The Cardinal, in his iconographic scheme timed for the 1600 Jubilee, emphasised the role of the Roman martyrs during the early centuries of Christianity. The execution of the frescoes was entrusted to a minor painter, generally thought to be Niccolò Circignani, called "Pomarancio". There are a lot of gruesome details and blood all over the walls, but the pastel colours soften somewhat a fearsome effect of the pictures.



File:Santi Nereo e Achilleo interior 1.jpg

The Ciborium and High Altar, 
Basilica of San Sisto (Santi Nereo e Achilleo).
Photo: June 2006.
Source: DSCN0316
Uploaded by Kurpfalzbilder.de
(Wikimedia Commons)


The mediaeval Ambo is set on a large, porphyry urn taken from the nearby Baths of Caracalla. The low Screen, separating the Choir, is faced with 13th-Century Cosmatesque-style inlays. A white marble candelabra was brought here from San Paolo fuori le Mura. The Ciborium, dating from the 16th-Century, is raised on African marble columns.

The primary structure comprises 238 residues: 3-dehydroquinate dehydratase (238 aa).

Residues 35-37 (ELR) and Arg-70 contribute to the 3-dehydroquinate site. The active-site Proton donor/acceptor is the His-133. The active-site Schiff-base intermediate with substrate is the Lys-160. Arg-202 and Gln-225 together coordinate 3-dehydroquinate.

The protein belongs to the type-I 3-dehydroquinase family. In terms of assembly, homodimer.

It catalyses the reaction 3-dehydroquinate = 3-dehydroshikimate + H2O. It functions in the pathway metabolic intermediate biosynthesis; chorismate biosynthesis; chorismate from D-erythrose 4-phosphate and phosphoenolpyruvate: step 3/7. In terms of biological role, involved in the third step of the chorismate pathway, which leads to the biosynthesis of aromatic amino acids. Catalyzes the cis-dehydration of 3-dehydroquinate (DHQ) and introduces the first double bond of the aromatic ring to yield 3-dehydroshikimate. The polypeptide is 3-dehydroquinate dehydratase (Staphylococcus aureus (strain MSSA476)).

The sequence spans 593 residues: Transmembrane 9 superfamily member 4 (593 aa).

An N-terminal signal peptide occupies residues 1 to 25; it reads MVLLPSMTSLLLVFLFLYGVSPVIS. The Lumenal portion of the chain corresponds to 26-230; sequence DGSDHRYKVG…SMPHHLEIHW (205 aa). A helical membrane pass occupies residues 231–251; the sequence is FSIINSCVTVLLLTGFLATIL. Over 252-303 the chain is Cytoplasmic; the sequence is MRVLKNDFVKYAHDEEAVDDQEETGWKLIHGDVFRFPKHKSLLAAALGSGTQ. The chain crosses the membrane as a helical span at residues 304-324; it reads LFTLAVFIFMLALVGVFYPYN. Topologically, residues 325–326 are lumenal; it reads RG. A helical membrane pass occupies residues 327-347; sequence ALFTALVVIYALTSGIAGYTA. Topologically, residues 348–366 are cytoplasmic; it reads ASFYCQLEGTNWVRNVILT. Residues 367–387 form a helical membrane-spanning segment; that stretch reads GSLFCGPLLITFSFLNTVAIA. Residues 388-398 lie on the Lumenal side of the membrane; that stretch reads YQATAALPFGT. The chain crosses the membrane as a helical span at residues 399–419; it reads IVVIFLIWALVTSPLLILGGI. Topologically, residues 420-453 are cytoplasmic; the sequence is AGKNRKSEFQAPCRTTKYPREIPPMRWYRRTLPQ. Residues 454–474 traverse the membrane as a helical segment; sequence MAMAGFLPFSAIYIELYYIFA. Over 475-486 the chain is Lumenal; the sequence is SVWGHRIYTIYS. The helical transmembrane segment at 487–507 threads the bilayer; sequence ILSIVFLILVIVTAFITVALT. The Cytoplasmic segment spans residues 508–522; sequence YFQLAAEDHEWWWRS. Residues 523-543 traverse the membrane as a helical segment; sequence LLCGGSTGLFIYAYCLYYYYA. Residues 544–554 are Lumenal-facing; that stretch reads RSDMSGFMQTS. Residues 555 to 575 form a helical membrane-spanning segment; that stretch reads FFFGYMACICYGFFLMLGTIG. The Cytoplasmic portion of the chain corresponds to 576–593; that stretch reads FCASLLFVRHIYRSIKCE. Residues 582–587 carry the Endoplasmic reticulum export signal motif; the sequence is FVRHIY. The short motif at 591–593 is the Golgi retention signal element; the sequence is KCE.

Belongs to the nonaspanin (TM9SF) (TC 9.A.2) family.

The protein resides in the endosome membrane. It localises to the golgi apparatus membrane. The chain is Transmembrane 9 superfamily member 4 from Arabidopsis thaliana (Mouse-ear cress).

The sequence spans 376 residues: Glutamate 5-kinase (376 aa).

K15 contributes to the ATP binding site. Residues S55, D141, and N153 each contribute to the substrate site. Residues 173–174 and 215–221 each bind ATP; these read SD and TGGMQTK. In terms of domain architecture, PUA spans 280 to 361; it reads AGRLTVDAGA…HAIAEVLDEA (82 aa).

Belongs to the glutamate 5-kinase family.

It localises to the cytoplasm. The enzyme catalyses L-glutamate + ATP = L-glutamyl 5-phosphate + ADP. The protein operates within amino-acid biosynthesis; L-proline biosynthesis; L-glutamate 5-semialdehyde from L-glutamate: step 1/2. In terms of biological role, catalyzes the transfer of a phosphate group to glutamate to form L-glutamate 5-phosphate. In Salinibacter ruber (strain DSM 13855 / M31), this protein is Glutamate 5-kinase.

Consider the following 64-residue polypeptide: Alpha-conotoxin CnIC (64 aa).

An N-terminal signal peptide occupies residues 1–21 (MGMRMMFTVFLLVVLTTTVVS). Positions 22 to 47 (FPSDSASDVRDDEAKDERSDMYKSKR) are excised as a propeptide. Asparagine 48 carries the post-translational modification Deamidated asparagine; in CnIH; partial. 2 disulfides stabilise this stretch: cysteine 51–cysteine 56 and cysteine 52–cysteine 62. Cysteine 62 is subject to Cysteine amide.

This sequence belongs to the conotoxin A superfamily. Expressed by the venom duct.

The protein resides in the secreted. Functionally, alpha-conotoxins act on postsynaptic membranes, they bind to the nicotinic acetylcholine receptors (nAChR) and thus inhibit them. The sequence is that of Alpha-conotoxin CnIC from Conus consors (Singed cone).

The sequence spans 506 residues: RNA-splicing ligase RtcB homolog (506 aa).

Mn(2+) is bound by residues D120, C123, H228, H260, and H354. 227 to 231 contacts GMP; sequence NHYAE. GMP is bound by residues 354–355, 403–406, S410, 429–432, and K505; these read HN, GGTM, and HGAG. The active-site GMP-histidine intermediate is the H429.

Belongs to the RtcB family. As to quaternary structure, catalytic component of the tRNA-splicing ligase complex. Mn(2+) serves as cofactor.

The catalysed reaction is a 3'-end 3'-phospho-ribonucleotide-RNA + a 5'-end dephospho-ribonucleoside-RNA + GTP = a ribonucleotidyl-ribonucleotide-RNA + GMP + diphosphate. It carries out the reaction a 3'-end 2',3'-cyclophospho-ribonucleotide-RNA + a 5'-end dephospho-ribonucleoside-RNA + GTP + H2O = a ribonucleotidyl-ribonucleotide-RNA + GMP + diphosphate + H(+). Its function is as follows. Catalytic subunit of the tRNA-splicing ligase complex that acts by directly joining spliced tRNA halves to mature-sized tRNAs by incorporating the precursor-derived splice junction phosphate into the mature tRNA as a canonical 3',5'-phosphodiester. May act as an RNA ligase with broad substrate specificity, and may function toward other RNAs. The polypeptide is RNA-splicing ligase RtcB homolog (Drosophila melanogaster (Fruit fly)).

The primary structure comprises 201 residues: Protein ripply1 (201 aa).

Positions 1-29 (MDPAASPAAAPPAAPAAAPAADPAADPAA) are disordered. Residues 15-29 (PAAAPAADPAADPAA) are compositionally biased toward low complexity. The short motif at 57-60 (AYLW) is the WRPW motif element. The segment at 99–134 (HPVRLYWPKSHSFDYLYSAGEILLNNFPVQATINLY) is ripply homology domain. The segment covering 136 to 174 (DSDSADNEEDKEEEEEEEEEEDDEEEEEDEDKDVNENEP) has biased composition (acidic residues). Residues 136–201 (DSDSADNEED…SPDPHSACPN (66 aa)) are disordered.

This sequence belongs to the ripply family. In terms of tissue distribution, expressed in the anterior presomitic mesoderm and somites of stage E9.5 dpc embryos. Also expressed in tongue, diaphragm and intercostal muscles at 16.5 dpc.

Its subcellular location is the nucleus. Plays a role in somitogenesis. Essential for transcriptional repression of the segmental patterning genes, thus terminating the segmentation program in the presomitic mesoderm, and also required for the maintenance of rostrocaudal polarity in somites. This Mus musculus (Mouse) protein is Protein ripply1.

The spandrels of the Arch, at the end of the Nave, retain some of the former mosaics of the time of Pope Leo III, with a central Transfiguration in a mandorla. The High Altar, made of three Cosmatesque panels, houses the relics of Nereus, Achilleus, and Saint Flavia Domitilla; all three of whom were brought here from the Catacomb of Domitilla. Next to the Altar, there are two pagan stones, depicting two winged spirits, taken from a nearby temple.

In the Apse, behind the Altar, is the Episcopal Throne, assembled under the direction of the Antiquary, Cardinal Baronius, re-using lions in the Cosmatesque style, that is associated with the Vassalletto school, which support the armrests; on the back-rest, is inscribed the opening and closing words of the twenty-eighth Homily of Saint Gregory the Great, inscribed under the mistaken tradition that he preached them here, in front of the relics of Saints Nereus and Achilleus on their Feast Day. 


When Cardinal Baronio ordered the inscription, he did not know that the relics were originally buried in the underground Basilica of the Catacomb of Domitilla, so thought that this was the place where Saint Gregory preached.

The Arch of the Apse has mosaics of the 9th-Century with the Annunciation, the Transfiguration, and the Theotokos (Madonna and child).